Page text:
Earlier, conservatives put forth their own resolution that would have banned any candidate for bishop "who is living in a same-gender union" until "some new consensus in the Anglican Communion emerges."
That measure was defeated.
Debate on Alcohol Use Dominates Resolutions Report Time
BY TOM STRODE ©2006 Baptist Press
Messengers to the 2006 Southern Baptist Convention adopted resolutions on such currently controversial topics as immigration and the environment June 14, but the debate time was dominated by an issue addressed repeatedly in the convention’s 161-year history -- alcohol.
A lengthy debate on a recommendation concerning the use of alcoholic beverages consumed the Resolution Committee’s report in the morning session. In a departure from recent years, the committee needed the evening session to complete its report.
When the back-and-forth on alcohol finally ended, the messengers passed with more than a four-fifths majority a resolution not only opposing the manufacture and consumption of alcohol but urging the exclusion of Southern Baptists who drink from election to the convention’s boards, committees and entities. Like other resolutions, it is not binding on SBC churches and entities.
The resolution’s supporters contended the action was needed because some Christians believe they may drink based on a wrong interpretation of the believer’s “freedom in Christ.” They said abstaining from alcohol preserves a Christian’s purity and testimony, while drinking can be a “stumbling block” for others and has destructive results.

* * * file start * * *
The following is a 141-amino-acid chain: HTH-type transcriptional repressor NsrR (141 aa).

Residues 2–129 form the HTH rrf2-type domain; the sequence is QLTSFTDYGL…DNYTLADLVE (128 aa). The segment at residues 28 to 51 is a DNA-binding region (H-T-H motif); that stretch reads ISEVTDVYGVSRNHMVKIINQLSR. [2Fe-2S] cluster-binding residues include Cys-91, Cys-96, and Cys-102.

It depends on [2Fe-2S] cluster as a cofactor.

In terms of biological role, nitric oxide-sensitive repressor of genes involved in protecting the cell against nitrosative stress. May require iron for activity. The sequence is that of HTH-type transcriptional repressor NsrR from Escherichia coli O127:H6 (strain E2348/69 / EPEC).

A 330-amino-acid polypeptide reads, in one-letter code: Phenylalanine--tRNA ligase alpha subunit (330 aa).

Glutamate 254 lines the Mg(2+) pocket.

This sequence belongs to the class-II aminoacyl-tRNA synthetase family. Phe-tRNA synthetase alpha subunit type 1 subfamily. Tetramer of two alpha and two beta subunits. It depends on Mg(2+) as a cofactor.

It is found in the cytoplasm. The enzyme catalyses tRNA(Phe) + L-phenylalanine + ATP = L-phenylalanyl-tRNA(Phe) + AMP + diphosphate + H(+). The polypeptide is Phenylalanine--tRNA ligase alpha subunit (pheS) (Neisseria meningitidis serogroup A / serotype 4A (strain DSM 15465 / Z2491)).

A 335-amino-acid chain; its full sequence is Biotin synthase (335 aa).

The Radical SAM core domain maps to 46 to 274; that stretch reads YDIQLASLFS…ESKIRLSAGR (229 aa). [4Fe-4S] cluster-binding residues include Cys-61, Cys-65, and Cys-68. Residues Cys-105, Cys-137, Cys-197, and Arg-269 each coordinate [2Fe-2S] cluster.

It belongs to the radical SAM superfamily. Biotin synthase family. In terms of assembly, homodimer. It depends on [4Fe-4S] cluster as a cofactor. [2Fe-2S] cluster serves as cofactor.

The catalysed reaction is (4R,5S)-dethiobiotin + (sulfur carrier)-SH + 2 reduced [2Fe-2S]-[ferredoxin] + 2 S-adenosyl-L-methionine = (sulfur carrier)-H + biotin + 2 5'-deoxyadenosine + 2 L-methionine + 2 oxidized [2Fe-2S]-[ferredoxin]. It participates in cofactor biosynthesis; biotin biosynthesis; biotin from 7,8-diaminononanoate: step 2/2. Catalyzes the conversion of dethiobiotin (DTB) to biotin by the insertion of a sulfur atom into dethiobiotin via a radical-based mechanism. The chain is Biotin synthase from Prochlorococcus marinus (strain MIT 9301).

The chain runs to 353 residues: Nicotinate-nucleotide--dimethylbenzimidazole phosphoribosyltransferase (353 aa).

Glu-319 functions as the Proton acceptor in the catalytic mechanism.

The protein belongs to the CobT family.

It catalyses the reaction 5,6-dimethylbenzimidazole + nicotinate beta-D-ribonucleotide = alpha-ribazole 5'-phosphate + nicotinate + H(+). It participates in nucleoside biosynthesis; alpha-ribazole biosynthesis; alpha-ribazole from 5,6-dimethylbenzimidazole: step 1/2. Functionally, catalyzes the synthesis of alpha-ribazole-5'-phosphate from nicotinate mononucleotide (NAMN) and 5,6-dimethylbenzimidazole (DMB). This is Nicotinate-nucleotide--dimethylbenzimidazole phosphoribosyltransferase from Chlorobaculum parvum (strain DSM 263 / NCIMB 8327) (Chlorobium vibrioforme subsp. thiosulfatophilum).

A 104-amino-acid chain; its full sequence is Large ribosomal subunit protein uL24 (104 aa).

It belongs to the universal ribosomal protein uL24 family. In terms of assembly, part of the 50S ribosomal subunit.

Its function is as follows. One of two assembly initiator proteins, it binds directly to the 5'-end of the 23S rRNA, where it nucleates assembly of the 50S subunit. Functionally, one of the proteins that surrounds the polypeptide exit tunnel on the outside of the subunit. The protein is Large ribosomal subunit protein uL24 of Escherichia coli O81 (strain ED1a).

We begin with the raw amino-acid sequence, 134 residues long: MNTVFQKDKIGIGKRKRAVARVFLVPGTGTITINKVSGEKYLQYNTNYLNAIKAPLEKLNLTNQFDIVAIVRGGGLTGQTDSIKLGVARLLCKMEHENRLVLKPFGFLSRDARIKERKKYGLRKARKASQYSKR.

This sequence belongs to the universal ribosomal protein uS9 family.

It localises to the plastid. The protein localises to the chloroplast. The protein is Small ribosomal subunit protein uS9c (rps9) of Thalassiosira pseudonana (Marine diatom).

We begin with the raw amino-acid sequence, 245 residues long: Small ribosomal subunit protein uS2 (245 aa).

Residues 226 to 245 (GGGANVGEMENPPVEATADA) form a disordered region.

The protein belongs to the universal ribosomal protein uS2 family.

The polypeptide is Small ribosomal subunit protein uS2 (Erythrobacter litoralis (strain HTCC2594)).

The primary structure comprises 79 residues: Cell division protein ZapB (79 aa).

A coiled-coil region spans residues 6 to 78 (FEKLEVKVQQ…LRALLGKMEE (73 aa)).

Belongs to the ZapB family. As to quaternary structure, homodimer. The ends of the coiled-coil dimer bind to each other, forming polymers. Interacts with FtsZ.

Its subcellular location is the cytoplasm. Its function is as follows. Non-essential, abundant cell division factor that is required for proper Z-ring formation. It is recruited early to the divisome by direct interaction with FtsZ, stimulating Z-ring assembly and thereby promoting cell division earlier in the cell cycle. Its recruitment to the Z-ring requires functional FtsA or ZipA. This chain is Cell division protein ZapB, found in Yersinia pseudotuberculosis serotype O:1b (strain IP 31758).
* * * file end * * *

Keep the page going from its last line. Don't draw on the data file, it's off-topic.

Opponents argued that the resolution promoted a position based on Southern Baptist tradition instead of Scripture, which describes the use of wine in the Old and New Testaments.
The passage of the resolution marked the first time the SBC had approved an alcohol-related recommendation since 1991, according to the records of the convention’s Executive Committee. The 15-year gap is the longest between approved resolutions on alcohol since the convention adopted its first such recorded measure on the topic in 1886. In all, the SBC has approved 57 resolutions related to alcohol since that year.
Fewer Americans Think Government
Should Promote `Moral Values'
BY DANIEL BURKE ©2006 Religion News Service
The number of Americans who believe the federal government should promote "moral values" has dropped significantly in the last 10 years, according to a recent Gallup poll.
In 1996, 60 percent of Americans thought the government should promote moral values, but that number fell to 48 percent in 2006.
"Moral values" are not defined in the poll. So-called "values voters" emerged after the 2004 elections when exit polls found that "moral values" ranked highest among voters' concerns.
The change appears to be a "fairly recent phenomenon," according the Gallup News Service. In September 2005, half of Americans said the government should promote "traditional values" and 47 percent said it should not favor any values. Prior to that, there had been roughly a 10-point margin in favor of promoting "traditional values," according to Gallup.
More than 60 percent of conservatives and people who attend church weekly believe politicians should legislate morality or promote ideology. Sixty-six percent of liberals disagreed.
A separate Gallup poll found that almost three-quarters of Americans say they've maintained the same religious preference during their entire lifetime. Of those that did change preferences, 40 percent said they did so because they disagreed with the teachings on their original religion.
Each of the three polls was conducted by telephone interviews of a national sample of 1,002 adults. The maximum sampling error is plus or minus 3 percentage points.For more World News
, click here